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Monday, January 31, 2011


If you are bothering to read a Blog with “liturgist” in the title, you most likely know what the “orans position” means, but good writing form requires that I define my terms.

Orans is the ancient posture for prayer, standing erect, with hands and arms outstretched and palms turned upward. This is the posture in which Aaron and Hur supported Moses in prayer while Joshua battled Amalek [Exodus 17: 10-13]. This is also the posture of Christian prayer found in some of the earliest Christian art.

The implications of this posture are very interesting. It is, perhaps intentionally, ambivalent. Is one opening oneself to God? Or is the person lifting something in offering to God? Could it be that one is standing with wide-spread arms to receive something from God into open hands?

Christians are called to stand in the presence of God. In the Latin Mass, those present are described as the “circumstantes”, those standing around the altar. It is to this posture we are called when the invitation is, “Let us pray,” especially when called to pray as Jesus taught us in the Lord's Prayer.

When the invitation calls for us to bow our heads, that is meant to be for a brief time of reflection concerning the intentions of our prayer. All should then join the presider in the Christian attitude of prayer, the orans posture. It is the task of the presider to summarize the intentions of the assembly in the presidential prayers, the collects, the collecting together of the minds of the faithful. Some of the more poorly written collects do not reflect this, seeming to be more about preaching to people than offering their prayers, but they are usually of later composition, when clerics said rather than led the Mass.

Similarly, the entire Eucharistic Prayer is the presider proclaiming the collective prayer of thanksgiving and praise coming from the assembly. All are calling to mind in the institution narrative of what happened on the night before Jesus died.

The entire Eucharistic Prayer is addressed to the First Person of the Trinity by the entire congregation, as voiced by the presider. All should be in the attitude of prayer, standing about the altar with arms, hands, minds, hearts, and eyes lifted up to God as we pray. This is not a time for adoration or submission, this is a time for doing, as Jesus told us, in memory of him. This is neither a time for secret mysteries nor a time for close observation. It is a time of communal prayer.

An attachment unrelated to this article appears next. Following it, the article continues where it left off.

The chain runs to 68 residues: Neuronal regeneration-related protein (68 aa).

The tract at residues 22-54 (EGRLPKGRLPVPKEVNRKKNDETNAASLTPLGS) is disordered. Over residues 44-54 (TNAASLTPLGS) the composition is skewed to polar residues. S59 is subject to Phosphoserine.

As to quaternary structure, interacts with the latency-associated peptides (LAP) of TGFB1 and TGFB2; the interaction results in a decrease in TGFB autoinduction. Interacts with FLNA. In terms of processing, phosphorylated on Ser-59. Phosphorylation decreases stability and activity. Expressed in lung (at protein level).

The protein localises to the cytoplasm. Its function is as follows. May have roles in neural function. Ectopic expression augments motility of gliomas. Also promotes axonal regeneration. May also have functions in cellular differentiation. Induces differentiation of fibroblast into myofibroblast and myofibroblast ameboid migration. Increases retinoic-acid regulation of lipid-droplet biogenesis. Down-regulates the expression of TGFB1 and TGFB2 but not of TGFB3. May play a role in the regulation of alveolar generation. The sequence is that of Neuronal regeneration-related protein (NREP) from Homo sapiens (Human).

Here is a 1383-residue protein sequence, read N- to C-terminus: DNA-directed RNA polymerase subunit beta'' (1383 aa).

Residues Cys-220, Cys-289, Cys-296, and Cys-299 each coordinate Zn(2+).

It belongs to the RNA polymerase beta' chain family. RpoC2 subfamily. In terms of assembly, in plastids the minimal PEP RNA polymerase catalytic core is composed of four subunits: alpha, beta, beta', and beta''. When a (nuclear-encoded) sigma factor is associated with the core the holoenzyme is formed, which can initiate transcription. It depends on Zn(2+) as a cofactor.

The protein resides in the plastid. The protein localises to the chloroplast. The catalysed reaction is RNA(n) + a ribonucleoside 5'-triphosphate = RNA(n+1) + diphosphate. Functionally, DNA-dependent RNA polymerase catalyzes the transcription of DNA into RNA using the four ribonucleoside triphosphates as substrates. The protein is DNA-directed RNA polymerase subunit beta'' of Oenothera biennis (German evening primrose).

Kneeling and hand folding are not the postures of sons and daughters of God, of brothers and sisters of Jesus. Those postures do not come from the earliest days of Christianity as do orans and prostration, laying face down on the floor.

Kneeling and hand folding come from the Germanic peoples who invaded Europe and formed feudal societies. When one swore fealty, the person knelt before the superior lord and bowed one's head, as is still done today for knighting.

The ruler was seated with hands in the lap and the subordinate put their joined palms between those of the one receiving fealty, who closed their hands around the others' while the lesser person pledged life and service. The posture showed total vulnerability, putting oneself entirely in the power of the ruler. If the fealty was not accepted or judged to be false, one was already a prisoner if held tight for binding.

Kneeling and sitting are late additions to congregational postures in church. Until after the Middle Ages, churches had no furniture for the assembly. The great cathedrals of Europe had no seating or kneeling benches for the laity. People came in crowds and stood, even wandered about, for the services.

Processions did not require great choreography for pews and aisles. It was more of a simple matter of follow-the-leader, the processional cross. Aisles, by the way, were not the spaces between seating areas but the divisions of a building formed by colonnades. The center aisle was the entire nave between the rows of supporting pillars to the left and right, not just a narrow path through the furniture.

Members of the congregation using the orans position is one strong way of changing nothing in the text or ministries or architecture, yet making a great change in how the liturgy is perceived. It is the people of God who are at prayer in the liturgy, not just the clergy. Catechizing our members about their proper status, heirs of the kingdom addressing their Father, can make a huge difference in perception as to the nature of liturgical prayer.

Sunday, January 30, 2011


This Sunday, I attended a different service at a congregation which I have visited previously. It is amazing what one first notices when not present to do an evaluation, yet when the critical faculties kick in anyway.

There was an interesting processional cross which is certainly unique and would end the anonymity of the congregation, so I will not describe it, but it meant my first notice-taking was positive.